5 critical things women must do to keep their reproductive health in check
Women don’t consider their health of prime importance, which can lead to aggravation of existing health problems. Hence, it is crucial to keep an eye out for basic signs that can help them prevent an impending disease or health scare, especially when it comes to gynaecological issues.
Listed below are five essentials for women to look out for that can keep their reproductive health in check:
1. Irregular cycles or bleeding patterns
Any intermenstrual bleeding or post coital bleeding should raise a concern especially in perimenopausal age. One must monitor irregular periods or bleeding in between cycles that could indicate hormonal imbalance or other underlying diseases.
Young women must look out for polycystic ovary syndrome (PCOS) that causes menstrual irregularities, cosmetology issues such as acne, pigmentation, thinning or loss of hair, hirsutism i.e. dark or coarse hair growth on the chin, chest and weight issues. PCOS is one of the most common reasons for infertility in women of child-bearing age, due to anovulation (absence of ovulation) or irregular ovulation. Painful periods or heavy bleeding is yet another important reason to see your doctor to rule out fibroids, endometriosis or cysts present in the ovaries.
2. Reproductive tract infections (RTIs)
Infections of the genital tract such as urogenital or urinary tract infections (UTIs) that affect the urinary system are the most common types of infections. Women who are sexually active, post-menopausal due to declining estrogen levels or suffer from diabetes are more susceptible to UTIs. Another major cause is hygiene levels, due to which bacteria enters inside the urinary tract.
Pelvic inflammatory disease (PID) and sexually transmitted diseases (STDs) are other forms of common infections that could be passed on through sexual contact. Some of them are chlamydia, genital herpes, syphilis, and gonorrhoea. You could also experience leucorrhoea or abnormal vaginal discharge, if it is foul smelling, has a thick curdy consistency or is associated with rash and itching.
3. Appropriate vaccinations
Vaccinations prevent women from infection risks and cancers, and thus must be taken at the right time. HPV vaccine or cervical cancer vaccinations must be taken by women at a young age preferably, as early as after nine years of age, and it is best when given before they become sexually active. Rubella or the MMR vaccine immunizes you against infections like measles, mumps, and rubella, and must be taken prior to planning a pregnancy.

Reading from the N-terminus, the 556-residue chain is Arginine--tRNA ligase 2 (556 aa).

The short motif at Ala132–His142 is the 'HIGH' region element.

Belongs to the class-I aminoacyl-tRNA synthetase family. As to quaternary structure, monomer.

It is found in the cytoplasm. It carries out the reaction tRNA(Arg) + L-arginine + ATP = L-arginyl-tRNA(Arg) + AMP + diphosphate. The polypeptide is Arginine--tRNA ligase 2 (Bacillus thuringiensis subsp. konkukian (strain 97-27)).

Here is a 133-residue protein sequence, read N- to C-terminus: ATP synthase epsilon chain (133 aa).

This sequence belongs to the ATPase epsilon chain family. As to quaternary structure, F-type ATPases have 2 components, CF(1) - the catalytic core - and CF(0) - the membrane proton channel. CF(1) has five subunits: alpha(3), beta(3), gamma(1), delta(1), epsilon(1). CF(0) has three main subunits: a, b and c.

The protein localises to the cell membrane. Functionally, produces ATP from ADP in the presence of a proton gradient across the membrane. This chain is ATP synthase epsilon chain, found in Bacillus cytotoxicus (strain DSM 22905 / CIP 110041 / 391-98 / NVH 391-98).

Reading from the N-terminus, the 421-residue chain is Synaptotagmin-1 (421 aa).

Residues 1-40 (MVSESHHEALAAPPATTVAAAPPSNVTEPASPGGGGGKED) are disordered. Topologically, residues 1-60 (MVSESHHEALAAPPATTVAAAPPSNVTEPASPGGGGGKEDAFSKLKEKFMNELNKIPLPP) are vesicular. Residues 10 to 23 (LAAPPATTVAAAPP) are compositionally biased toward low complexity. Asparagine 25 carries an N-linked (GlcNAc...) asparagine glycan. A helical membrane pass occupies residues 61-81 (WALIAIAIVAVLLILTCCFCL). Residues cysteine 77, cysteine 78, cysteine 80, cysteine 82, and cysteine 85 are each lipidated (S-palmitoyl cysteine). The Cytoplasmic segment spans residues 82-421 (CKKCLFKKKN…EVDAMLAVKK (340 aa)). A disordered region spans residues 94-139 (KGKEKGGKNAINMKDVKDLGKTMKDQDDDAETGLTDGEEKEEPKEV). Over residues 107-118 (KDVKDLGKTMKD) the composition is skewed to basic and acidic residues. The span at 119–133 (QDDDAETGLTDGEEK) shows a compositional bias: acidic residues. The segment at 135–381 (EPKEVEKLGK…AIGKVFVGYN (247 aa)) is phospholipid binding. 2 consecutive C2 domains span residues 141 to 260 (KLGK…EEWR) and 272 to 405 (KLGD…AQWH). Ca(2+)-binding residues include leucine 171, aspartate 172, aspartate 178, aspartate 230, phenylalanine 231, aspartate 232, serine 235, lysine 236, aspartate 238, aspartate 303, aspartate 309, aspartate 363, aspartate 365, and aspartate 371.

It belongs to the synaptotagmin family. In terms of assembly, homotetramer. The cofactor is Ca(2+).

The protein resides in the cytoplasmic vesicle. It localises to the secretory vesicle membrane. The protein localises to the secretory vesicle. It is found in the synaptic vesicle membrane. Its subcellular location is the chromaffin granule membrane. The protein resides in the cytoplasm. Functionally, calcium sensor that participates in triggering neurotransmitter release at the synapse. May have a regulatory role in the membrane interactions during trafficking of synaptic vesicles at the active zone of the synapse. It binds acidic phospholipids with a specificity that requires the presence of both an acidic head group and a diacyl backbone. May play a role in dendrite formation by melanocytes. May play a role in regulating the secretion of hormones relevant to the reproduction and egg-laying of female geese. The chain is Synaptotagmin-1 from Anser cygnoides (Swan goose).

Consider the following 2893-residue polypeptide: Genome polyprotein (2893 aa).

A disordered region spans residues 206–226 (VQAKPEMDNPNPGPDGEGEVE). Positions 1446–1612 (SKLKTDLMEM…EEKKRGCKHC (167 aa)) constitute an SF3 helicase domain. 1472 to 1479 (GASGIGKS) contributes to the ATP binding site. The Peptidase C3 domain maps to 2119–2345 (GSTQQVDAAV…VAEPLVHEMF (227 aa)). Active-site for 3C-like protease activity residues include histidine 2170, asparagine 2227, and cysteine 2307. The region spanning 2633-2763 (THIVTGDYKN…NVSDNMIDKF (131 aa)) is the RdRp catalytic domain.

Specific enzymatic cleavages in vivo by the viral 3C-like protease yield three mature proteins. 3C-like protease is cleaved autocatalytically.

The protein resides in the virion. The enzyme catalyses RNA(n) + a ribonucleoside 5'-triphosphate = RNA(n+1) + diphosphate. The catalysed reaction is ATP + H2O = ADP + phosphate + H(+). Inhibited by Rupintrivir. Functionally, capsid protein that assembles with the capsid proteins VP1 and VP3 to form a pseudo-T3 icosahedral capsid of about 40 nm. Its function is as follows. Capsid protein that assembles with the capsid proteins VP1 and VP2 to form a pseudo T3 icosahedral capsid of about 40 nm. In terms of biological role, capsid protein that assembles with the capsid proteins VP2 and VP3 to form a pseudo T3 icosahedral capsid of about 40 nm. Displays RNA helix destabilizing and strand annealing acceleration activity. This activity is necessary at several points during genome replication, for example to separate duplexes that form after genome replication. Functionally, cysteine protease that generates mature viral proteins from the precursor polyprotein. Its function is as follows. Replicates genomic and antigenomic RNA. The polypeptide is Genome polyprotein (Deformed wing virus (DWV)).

The chicken pox or varicella vaccine is yet another important vaccination that can prevent congenital varicella syndrome in your baby, and hence must be taken prior to conception. The hepatitis B vaccine and the influenza/ flu shot is also recommended to be taken by women, especially if they are planning a pregnancy. Conjugate typhoid vaccine must also be added to the list. COVID-19 vaccine is strongly recommended, whenever available.
4. Pre-cancer screenings and early detection
The most common cancers that affect women are breast and cervical cancers, followed by cancers of other reproductive organs. Breast cancer is known to be one of the leading causes of death in women, which could be easily prevented by a simple monthly self-examination.
If you detect any lumps or changes in your breast, one must visit your healthcare provider immediately. Self-exams must be done preferably post your period every month. While you do your monthly self-exams, it is also critical to get a clinical check-up done by an experienced professional, at least once a year. Mammography or mammograms are also recommended, depending on your age and your current health requirements. All women who are sexually active should get pelvic exams and sonograms. Regular HPV screening and pap smears are highly recommended to check for precancers or cervical cancers.
5. Regular visits to your gynaecologist
Last but not the least, the most important step is to ensure that you cover all the above when you visit your gynaecologist. Generally, women visit gynaecologists, only if they plan to have a baby or they notice some health concerns that need immediate attention.
However, it is important to pay a visit at least once a year to make sure your reproductive health receives due attention. Regular and early visits can prove to be helpful in your journey towards positive health, clearing myths and doubts if any, and to top it all, prevention of bigger health issues. Few pathological tests are crucial and serve as a wholesome combination in screenings and detection of diseases of the reproductive organs.
This sums up the quick ways to prevent reproductive health issues as well as curb underlying and existing health conditions from aggravating further.